Los Angeles/ Transportation & Infrastructure
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Published on April 23, 2024
Port of Long Beach Embarks on Cleaner Path with $44M Federal Grant to Slash Truck EmissionsSource: Photograph by D Ramey Logan, CC BY-SA 3.0, via Wikimedia Commons

The Port of Long Beach is on track to a cleaner future with a hefty $44 million federal grant intended to bring down truck emissions at the bustling hub, a lifeline to the nation’s supply chain and a notorious source of local air pollution. In a statement issued by Los Angeles County Supervisor Janice Hahn, and reported by her office, she outlined that these combined efforts from the federal government reinforce the enduring belief that economic growth and environmental health are not mutually exclusive goals.

Specifically, the funding will be allocated to electrification initiatives, allowing for a reduction in the dependence on fossil fuels, and squarely supporting advancements in zero-emission technology. The Department of Transportation’s grants were divvied up between the Long Beach Container Terminal and WattEVER Inc., with the former receiving $34.8 million to broadly innovate and to electrify their operations. WattEVER Inc. snagged the remaining $9.1 million to further underpin the shift towards heavy-duty battery-electric trucks, according to coverage by the Long Beach Post.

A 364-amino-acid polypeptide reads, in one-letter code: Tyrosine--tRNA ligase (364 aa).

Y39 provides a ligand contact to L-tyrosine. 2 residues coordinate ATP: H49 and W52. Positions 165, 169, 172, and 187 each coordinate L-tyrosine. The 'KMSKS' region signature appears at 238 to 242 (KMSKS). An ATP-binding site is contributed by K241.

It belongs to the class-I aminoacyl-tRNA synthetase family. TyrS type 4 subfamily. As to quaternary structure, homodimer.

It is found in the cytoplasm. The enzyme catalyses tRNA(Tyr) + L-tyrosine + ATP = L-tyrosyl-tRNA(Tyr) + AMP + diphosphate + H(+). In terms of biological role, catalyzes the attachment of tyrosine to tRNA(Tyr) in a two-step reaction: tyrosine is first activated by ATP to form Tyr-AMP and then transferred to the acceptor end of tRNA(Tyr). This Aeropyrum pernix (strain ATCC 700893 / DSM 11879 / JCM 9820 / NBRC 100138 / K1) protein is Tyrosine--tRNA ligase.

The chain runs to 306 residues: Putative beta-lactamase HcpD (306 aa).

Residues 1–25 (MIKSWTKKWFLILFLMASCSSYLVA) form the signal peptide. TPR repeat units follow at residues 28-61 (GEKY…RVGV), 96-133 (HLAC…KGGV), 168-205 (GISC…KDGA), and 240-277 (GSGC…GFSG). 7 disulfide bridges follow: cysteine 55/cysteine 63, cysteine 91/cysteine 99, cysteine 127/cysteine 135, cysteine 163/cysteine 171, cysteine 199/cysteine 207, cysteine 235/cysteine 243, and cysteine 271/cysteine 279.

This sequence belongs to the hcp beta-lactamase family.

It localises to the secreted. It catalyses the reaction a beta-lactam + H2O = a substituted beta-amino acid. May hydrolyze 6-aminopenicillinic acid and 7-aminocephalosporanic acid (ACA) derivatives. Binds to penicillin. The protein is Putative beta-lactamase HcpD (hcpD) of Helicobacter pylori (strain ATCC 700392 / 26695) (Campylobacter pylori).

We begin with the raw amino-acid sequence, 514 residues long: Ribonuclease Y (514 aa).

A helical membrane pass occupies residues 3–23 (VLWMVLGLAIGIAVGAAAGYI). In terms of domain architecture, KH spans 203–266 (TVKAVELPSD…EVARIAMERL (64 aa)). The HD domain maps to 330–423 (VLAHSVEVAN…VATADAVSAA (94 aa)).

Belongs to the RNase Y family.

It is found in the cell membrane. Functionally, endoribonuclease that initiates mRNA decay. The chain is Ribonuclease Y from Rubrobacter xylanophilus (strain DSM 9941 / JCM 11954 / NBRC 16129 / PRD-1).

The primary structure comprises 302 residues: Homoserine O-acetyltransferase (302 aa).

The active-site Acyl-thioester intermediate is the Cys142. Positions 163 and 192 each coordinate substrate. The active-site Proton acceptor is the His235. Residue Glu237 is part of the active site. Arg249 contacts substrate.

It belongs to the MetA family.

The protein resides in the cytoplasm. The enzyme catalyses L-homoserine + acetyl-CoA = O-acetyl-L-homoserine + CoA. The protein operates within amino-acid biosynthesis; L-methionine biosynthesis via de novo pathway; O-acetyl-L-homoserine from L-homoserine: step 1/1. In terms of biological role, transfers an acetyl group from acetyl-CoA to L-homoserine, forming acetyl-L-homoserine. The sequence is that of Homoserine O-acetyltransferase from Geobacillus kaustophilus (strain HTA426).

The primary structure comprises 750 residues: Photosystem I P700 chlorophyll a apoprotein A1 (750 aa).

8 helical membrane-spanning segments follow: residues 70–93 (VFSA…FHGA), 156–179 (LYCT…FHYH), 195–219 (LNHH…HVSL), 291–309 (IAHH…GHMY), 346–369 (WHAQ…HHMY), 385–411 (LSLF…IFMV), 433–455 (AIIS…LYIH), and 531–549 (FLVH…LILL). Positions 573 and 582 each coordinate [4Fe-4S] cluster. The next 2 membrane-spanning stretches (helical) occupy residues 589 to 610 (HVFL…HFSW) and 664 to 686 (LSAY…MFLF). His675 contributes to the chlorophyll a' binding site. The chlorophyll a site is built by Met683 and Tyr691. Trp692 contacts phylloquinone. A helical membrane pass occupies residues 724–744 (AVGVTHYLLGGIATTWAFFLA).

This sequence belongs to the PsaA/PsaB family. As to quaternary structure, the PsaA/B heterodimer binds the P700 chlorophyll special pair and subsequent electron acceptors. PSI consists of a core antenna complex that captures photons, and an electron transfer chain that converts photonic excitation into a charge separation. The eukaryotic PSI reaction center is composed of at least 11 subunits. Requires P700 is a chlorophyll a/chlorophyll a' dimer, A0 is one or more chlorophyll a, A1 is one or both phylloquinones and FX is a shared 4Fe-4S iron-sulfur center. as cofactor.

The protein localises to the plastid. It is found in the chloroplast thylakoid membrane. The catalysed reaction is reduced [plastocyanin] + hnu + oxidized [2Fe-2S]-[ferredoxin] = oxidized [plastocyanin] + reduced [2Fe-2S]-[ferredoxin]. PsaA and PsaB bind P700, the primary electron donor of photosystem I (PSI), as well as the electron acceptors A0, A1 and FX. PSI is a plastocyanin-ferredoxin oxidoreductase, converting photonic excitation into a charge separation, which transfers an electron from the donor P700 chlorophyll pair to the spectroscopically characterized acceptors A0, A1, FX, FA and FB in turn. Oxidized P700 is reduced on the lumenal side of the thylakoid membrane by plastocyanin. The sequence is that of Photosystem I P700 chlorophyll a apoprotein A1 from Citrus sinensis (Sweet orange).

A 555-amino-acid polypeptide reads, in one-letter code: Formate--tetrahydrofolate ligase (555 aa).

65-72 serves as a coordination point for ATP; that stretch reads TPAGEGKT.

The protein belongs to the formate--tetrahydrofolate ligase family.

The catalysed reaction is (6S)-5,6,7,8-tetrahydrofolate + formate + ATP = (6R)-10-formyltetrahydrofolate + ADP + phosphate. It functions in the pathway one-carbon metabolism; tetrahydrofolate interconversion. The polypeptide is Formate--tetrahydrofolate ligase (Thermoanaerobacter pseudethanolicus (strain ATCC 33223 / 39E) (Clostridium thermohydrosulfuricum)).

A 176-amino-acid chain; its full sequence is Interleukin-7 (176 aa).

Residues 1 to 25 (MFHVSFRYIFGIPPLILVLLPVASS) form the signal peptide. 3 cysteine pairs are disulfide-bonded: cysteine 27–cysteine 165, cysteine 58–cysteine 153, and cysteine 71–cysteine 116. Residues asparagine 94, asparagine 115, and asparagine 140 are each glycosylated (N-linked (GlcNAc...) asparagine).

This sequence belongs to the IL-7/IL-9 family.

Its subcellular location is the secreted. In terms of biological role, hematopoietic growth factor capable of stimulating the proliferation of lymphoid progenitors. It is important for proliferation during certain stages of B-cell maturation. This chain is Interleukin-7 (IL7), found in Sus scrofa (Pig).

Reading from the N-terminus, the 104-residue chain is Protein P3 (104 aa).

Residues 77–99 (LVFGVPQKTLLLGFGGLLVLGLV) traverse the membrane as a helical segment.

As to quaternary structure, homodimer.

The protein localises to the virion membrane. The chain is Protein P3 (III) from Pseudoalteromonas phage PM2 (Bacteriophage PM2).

This infusion of federal funds originated from the Bipartisan Infrastructure Law, a cornerstone of the Biden Administration’s strategy to combat emissions at major ports nation-wide. The commitment to this initiative was echoed by Port of Long Beach CEO Mario Cordero, who told the Long Beach Post that these newly secured funds will act as critical catalysts for meeting the ambitious 2035 zero-emission goal set by the port.

Strides previously made by the Port of Long Beach can already be quantified; their annual emissions inventory report highlighted a 91% plunge in diesel particulates since 2005, while nitrogen and sulfur oxides decreased by 63% and 97% respectively, despite a 36% spike in cargo volume. These figures are perhaps a harbinger of the port’s ability to meet, and potentially exceed, their environmental responsibilities without compromising their integral role in California's economy, which for too long has been clouded by some of the most severe air pollution in the country.

The move aligns with California's broader environmental strategy, a state where manufacturers are now mandated to gradually increase the sale of zero-emission trucks over the next decades. The dual triumph of ecological sustainability paired with economic growth appears not just an ideal, but an attainable reality for the residents and workers of the Harbor Area, alongside the stream of commerce that flows into and out of the Port of Long Beach.